Liz Dickson of Vermont’s Agency of Natural Resources has just started using a standing desk, in part because her commute has doubled since her office was moved from flood-ravaged Waterbury to Winooski. Dickson didn’t make the switch because of any trauma or physical difficulties. “I like to be active and don’t like to sit down all day,” she said. “With the increased commute, I felt so sedentary and my body just wasn’t happy.”
Initially, Dickson went for a low-tech solution, placing a cardboard box on her desk and using it for reading and non-computer writing. When she saw a colleague’s hydraulic desk which can be raised and lowered, she decided to make a change. Peter Moreman, the Facilities Manager at the VSAC building where Dickson is currently located, provided her with a sectional desk which allows her to use her computer while in a standing position but other functions while seated. Dickson said the key to using a standing desk is to wear comfortable shoes and stand on a cushioned mat.
Moreman said some employees who request standing desks do so based on a doctor’s recommendation while others have come up with the idea on their own; nobody has ever requested to return to their prior arrangements, even those for whom the doctor’s recommendation was only for a short period of time. Moreman cautions that there is no “100% one size fits all” solution for those with sedentary jobs and adds that many of those who request standing desks eventually also request tall chairs so they can alternate between sitting and standing. In general, Moreman believes standing is healthier than sitting because people tend not to sit up properly. “One advantage of standing over sitting,” he said “is you achieve the primary goal of keeping your head directly over your back so it’s supported directly. You simply can’t stand as badly as you might sit.”
Dr. David Little of Fletcher Allen Health Care worries that some of the studies on sitting have not isolated all the variables; perhaps people who sit for long periods also smoke, drink, or have unhealthy eating habits. Additionally, he recognizes that older workers may not find it comfortable to stand for long periods of time so he suggests that seniors intersperse periods of activity during the day with periods of rest.
Dr. John Scott of Northeast Vermont Regional Hospital – Corner Medical in Lyndonville said studies show that even people who follow the recommended federal guidelines of 30 minutes of brisk exercise at least five times a week can suffer negative effects from prolonged periods of sitting. Those with sedentary occupations and/or lifestyles have twice the risk of colon cancer, increased risk of other cancers, a 64 percent increase in risk for cardiovascular disease, as well as a greater propensity for diabetes and obesity. Scott cautions that there is no proof that standing desks are a panacea for these conditions. An Australian study showed that those who got up during the day and walked a bit had fewer metabolic abnormalities, but no change in other risk factors. However, just because standing and walking isn’t a cure-all doesn’t mean people shouldn’t try to change their position. “It certainly couldn’t hurt for people to get up more and not sit for a prolonged period of time,” said Scott. “I don’t see a downside.”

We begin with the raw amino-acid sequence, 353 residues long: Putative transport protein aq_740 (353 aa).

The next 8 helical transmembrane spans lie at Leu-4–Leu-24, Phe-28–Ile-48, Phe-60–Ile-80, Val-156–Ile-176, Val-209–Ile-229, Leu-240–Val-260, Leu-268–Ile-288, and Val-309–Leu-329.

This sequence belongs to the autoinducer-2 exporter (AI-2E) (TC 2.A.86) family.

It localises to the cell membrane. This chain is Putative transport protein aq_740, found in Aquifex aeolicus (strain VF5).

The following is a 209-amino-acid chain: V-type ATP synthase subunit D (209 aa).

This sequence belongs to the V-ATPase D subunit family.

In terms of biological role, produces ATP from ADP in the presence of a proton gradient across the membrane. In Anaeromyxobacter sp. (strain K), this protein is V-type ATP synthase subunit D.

Polli hosted the game show “Survey Says!” for more than nine years on public access Channel 15. Kavanagh hosted 100 episodes of the Champlain College collaborative “Late Night Saturday with Tim Kavanagh” on WCAX-TV Channel 3. The trio now takes their game shows on the road to perform “spoofs” tailored to suit the needs of any client, including using industry-specific content. Polli and Kavanagh share hosting duties and Moller manages the show’s effects as well as the company’s website.
The trio will host two Family Feud-style live game shows at this year’s Vermont 50-Plus & Baby Boomers EXPO on Saturday, Jan. 28 at the Sheraton. The Game Shows VT team can create a lively, energetic hour of entertainment for any business or event. Contact phone numbers are: (802) 373-9024 or (802) 999-9029. The website is www.gameshowsvt.com
Local businessman and entrepreneur Steve Kozak has launched a new business and website called Worry Free Elder Care. The new site helps retirees and boomers take control of their life in retirement by putting them in touch with local experts in such critical areas as elder law and estate planning, long term care insurance, adaptive living space solutions, and services to extend living at home.
By providing direct access to local experts and professionals certified in elder care issues, Worry Free Elder Care simplifies the process of getting the best answers and information to the many challenging questions associated with retirement planning and aging, according to a company press release.